Halogen light bulbs will be banned from September 2021 with fluorescent light bulbs to follow, cutting emissions and saving consumers on their energy bills.
- Halogen light bulbs to be banned from this September – with fluorescent light bulbs to follow suit
- shift to LED bulbs will cut 1.26 million tonnes of CO2 – the equivalent of removing over half a million cars from UK roads
- new rules part of tighter energy efficiency standards for electrical appliances as the UK builds back greener, helping save British consumers £75 a year on their energy bills
The government has announced plans today (Wednesday 9 June) to end the sale of halogen light bulbs from this September, as part of the UK’s wider efforts to tackle climate change.
Legislation being brought forward this month will also include the removal of fluorescent lights from shelves from September 2023.
Currently, around 2 thirds of bulbs sold in Britain are LED lights, making a considerable impact in improving the energy efficiency of the country’s buildings. They last 5 times longer than traditional halogen lightbulbs and produce the same amount of light – but use up to 80% less power.
The UK began phasing out the sale of higher-energy halogen lightbulbs in 2018. The new legislation would mean retailers will no longer be able to sell the majority of halogen bulbs for general household use in the UK from 1 September.
To help people make the switch, ministers are also announcing that all light bulbs will start to feature new energy efficiency advice via ‘rescaled’ energy labels on their boxes. The labels will simplify the way energy efficiency is displayed on a new scale from A-G, doing away with the A+, A++ or A+++ ratings. The new labels will raise the bar for each class, meaning very few bulbs will now be classified as A, helping consumers choose the most environmentally friendly bulbs.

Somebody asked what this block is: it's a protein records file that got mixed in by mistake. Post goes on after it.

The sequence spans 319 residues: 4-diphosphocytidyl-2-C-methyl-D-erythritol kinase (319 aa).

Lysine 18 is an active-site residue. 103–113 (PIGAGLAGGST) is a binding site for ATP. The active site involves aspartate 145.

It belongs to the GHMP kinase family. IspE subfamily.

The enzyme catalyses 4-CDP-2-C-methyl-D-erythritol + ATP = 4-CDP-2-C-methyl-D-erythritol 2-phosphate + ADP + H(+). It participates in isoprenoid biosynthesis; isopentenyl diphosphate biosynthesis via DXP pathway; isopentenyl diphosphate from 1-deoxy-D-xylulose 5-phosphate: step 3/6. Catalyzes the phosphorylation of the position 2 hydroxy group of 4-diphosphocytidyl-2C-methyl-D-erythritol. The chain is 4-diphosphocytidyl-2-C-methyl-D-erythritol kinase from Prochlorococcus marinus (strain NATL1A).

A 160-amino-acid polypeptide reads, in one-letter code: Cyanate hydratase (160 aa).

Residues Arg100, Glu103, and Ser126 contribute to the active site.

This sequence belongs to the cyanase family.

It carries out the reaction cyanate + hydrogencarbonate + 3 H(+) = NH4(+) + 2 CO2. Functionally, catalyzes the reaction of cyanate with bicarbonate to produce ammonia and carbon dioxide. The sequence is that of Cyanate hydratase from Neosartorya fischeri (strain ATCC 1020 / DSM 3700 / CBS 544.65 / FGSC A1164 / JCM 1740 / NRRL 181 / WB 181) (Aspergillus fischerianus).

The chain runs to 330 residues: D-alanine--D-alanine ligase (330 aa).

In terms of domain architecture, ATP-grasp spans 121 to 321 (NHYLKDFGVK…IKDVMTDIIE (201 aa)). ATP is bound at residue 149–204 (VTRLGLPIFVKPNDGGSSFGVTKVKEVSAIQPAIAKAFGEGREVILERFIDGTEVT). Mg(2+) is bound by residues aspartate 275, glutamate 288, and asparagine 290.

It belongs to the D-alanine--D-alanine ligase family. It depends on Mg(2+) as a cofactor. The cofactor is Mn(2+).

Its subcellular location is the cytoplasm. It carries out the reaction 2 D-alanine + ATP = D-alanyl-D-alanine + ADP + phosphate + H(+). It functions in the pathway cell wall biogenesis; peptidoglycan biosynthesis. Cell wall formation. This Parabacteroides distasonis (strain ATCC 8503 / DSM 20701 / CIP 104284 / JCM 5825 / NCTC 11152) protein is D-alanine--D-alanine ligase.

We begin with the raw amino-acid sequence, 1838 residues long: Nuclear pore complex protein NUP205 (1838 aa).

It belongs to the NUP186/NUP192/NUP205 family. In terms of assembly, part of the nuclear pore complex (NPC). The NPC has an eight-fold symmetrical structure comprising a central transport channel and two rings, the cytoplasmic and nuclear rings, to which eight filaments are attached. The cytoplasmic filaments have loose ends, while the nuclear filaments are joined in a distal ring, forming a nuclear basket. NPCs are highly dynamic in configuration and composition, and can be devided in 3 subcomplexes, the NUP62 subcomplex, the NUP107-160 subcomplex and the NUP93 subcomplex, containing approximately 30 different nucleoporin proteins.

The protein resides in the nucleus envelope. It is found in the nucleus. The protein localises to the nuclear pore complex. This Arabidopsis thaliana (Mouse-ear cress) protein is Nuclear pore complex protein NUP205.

This measure is expected to mean that LED light bulbs will account for 85% of all bulbs sold by 2030.
In addition, the government also plans to start phasing out the sale of high-energy fluorescent lightbulbs, with a view to bringing an end to their sale from September 2023.
Taken together, these new rules will mark a significant shift to more energy efficient and longer lasting LEDs and will stop 1.26 million tonnes of carbon being emitted every year – the equivalent of removing over half a million cars from the UK’s roads.
The move is part of a package of energy efficiency improvements to electrical appliances, which will save consumers an average of £75 a year on energy bills.
Energy Minister, Anne-Marie Trevelyan, said:
“We’re phasing out old inefficient halogen bulbs for good, so we can move more quickly to longer lasting LED bulbs, meaning less waste and a brighter and cleaner future for the UK.
“By helping ensure electrical appliances use less energy but perform just as well, we’re saving households money on their bills and helping tackle climate change.”
Today’s plans also include a ban from September on the sale of lighting fixtures with fixed bulbs that can’t be replaced – meaning the fixtures have to be thrown away. Fixtures such as these account for 100,000 tonnes of electrical waste every year – out of a total 1.5 million tonnes of electrical waste each year.
Minister for Climate Change, Lord Martin Callanan, said:
“Flicking the off-switch on energy inefficient light bulbs is a simple way that households can save money at the same time as saving the planet.
“Phasing out halogen bulbs in favour of LED alternatives that last longer, are just as bright and cheaper to run, is another way that we are helping tackle climate change.”
Chief Executive of Signify UK, which owns Philips lighting, Stephen Rouatt, said:
“We welcome the UK government’s next step in the transition towards more sustainable lighting products. Using energy-efficient LED equivalents for halogen and fluorescent lighting on an even broader scale will significantly help the UK on its journey to decarbonisation, as well as lowering the annual electricity bills for consumers.”
Overall, the government’s package of energy efficiency improvements will also cut 8 million tonnes of carbon emissions in 2021 by reducing the amount of energy products consume over their life-time – the equivalent of removing all emissions from Birmingham and Leeds each year.